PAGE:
Get Involved

Get help from PEI ANC with this

Erin Mahar Erin Mahar
Settlement Programs Coordinator

Andrée Wilson Andrée Wilson
Settlement Worker

Stephen Li Stephen Li
Settlement Worker

Alex Yin Alex Yin
Settlement Worker

Rosalie Blanchard Rosalie Blanchard
Settlement Worker

Carrie MacLean Carrie MacLean
Settlement Worker

Belinda Woods Belinda Woods
Summerside Settlement Worker

We have made every effort to ensure that the information in this Guide is accurate and up-to-date. If you find of any errors or omissions, please contact us.

Online Guide for Newcomers to Prince Edward Island - Canada

Immunization Program

Email Facebook Twitter StumbleUpon Print
Did you know?

Immunization is a process that helps your body fight off diseases caused by certain viruses and bacteria. One way to be immunized against a disease is to receive the vaccine against it.

Vaccines are usually given by needle and contain a harmless amount of germs that cause the disease against which you are being protected. Your body reacts by producing antibodies and 'learns' to protect itself if exposed to the same germs again.

The Immunization Program is offered at no cost to all Island residents under 18 years of age or until leaving school. Children are not required by law to receive vaccines, but it is highly recommended that they do.

Before your child starts school in PEI, it is recommended that he or she is immunized against:

  • measles
  • mumps
  • rubella
  • polio
  • tetanus
  • diphtheria

If an illness for which there is a vaccine is diagnosed in a school, those children who have not been immunized for that disease will not be allowed to attend school until it is safe for them to return.

Adverse Reactions to Vaccines


Young children should not be given ASA (such as Aspirin™), unless your doctor says it is okay.

You need to take your child to see a doctor if the fever does not go down, does not go away in two days, or if the child's temperature is:

  • 38°C or higher for infants up to 3 months old
  • 38.3°C or higher for 3 to 6 months old children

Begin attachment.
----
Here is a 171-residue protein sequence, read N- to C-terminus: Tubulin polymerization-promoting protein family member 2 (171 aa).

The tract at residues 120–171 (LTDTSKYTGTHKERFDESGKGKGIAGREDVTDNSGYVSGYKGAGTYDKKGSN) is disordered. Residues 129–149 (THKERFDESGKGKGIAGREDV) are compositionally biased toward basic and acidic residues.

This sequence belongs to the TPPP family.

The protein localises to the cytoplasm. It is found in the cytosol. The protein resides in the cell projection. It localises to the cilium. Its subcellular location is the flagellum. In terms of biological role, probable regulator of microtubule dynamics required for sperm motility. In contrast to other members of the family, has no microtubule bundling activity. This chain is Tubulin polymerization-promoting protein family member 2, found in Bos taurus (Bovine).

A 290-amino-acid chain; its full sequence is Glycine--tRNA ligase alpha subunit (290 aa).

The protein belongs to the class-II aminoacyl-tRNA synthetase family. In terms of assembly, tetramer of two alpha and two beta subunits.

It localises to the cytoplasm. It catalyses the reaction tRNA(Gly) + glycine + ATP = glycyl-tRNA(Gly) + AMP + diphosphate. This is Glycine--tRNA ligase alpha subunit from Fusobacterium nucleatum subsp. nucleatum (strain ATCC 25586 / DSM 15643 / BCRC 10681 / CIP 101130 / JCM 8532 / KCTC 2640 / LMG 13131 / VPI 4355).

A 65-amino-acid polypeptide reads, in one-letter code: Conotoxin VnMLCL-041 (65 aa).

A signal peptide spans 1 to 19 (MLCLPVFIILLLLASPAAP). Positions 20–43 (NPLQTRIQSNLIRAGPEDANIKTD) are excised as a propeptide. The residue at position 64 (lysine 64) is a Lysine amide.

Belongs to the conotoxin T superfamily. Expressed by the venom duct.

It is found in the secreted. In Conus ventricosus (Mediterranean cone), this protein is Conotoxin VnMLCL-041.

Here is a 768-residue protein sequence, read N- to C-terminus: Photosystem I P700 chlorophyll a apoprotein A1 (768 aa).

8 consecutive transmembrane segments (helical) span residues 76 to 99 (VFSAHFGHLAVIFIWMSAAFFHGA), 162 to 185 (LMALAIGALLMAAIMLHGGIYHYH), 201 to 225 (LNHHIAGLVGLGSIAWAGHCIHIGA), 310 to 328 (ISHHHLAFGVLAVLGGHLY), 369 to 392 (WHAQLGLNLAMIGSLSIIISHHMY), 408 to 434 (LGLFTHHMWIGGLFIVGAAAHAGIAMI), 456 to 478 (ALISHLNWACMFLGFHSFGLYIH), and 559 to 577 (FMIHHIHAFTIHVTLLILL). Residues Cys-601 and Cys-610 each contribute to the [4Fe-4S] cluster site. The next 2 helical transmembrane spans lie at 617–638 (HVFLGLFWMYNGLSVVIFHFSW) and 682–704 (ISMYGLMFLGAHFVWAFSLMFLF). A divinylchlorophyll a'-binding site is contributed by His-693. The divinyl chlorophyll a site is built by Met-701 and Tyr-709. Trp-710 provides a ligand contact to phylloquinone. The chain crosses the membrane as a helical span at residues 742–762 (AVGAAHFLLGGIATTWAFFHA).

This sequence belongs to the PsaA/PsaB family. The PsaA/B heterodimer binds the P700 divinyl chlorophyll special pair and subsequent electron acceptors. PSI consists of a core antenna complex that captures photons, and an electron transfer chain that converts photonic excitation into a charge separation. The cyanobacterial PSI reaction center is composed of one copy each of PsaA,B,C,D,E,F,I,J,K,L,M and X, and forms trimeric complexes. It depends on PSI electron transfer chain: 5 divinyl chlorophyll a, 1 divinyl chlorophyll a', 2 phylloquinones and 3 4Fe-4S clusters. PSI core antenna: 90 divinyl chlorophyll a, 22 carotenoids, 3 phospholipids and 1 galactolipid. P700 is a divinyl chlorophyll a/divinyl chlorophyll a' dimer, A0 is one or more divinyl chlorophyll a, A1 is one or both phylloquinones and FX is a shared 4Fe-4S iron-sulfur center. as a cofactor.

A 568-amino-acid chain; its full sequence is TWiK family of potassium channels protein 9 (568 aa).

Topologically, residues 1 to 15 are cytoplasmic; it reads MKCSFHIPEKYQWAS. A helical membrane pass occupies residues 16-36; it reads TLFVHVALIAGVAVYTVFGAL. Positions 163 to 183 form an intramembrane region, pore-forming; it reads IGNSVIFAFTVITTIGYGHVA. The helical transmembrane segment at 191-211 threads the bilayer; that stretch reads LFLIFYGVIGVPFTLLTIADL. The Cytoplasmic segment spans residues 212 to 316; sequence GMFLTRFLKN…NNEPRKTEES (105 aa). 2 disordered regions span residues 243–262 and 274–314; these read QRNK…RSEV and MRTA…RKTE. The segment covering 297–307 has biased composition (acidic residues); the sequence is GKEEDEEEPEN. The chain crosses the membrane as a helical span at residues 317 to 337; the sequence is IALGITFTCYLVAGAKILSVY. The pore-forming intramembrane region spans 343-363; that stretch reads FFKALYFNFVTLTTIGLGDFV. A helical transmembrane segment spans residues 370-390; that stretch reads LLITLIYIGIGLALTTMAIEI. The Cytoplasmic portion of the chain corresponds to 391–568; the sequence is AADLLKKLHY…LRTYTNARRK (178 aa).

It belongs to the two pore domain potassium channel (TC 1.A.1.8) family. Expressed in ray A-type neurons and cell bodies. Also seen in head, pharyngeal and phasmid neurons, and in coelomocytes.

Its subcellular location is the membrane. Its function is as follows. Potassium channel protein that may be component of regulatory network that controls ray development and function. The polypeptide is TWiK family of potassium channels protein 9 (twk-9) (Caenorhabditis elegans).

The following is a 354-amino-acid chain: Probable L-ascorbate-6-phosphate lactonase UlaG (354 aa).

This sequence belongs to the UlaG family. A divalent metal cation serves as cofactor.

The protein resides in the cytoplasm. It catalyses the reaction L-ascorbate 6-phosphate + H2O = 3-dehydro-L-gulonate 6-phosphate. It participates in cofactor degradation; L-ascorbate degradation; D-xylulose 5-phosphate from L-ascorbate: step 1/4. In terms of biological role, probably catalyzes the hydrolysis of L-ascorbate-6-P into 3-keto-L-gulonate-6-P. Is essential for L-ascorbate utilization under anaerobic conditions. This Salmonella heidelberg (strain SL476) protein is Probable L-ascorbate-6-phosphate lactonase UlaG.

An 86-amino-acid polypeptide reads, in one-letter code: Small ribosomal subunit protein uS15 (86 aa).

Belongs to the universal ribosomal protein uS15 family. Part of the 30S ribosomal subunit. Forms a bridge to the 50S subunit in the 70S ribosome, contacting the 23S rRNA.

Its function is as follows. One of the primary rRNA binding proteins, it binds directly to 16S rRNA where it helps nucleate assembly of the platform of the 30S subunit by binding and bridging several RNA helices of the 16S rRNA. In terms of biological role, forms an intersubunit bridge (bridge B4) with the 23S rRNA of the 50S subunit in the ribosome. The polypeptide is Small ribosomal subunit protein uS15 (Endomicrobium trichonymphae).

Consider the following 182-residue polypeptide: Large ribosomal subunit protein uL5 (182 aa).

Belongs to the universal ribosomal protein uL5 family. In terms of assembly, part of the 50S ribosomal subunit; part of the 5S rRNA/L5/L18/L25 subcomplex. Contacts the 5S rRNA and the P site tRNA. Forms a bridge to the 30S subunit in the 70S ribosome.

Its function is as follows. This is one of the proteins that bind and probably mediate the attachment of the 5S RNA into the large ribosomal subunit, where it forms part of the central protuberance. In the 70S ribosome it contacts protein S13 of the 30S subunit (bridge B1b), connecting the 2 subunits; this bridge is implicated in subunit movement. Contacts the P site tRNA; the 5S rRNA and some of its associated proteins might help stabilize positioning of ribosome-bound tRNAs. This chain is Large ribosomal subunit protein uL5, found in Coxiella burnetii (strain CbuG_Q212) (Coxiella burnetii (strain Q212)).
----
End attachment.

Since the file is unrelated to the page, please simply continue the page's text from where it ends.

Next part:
• 39.4°C or higher for children older than 6 months

After getting a vaccine, your child may have:

  • fever
  • decrease in activity
  • decrease in appetite
  • irritability
  • a sore, red, swollen spot at the place where the injection was given, and if the vaccine was given in the leg, a limp for a couple of days
  • a small lump at the place where the injection was given (may last up to two months)

Remember, these reactions are normal and should only last for a couple of days.

Here are some things you can do that may help your child feel better after receiving a vaccine:

  • Hold and cuddle your child.
  • Give your child medication against pain and fever (acetaminophen) right after the vaccine is given. If necessary a second dose may be given four hours later and a third dose four hours after that.
  • If your child has a fever: undress the child, give him or her lots to drink, and acetaminophen every four hours - giving no more than five doses per day (24 hours).
  • Put a cold cloth over the place where the injection was given.

Serious reactions to a vaccine are rare. If your child has a serious reaction, you should call your family doctor, go to the emergency room at the hospital, or go to a walk-in clinic immediately. After you have taken care of your child’s immediate needs, later call your Public Health Nursing Office and tell a nurse what happened.

If you need more information about the benefits of vaccination or adverse reactions, talk to Public Health Nursing office or Chief Health Office. [See Related Resources]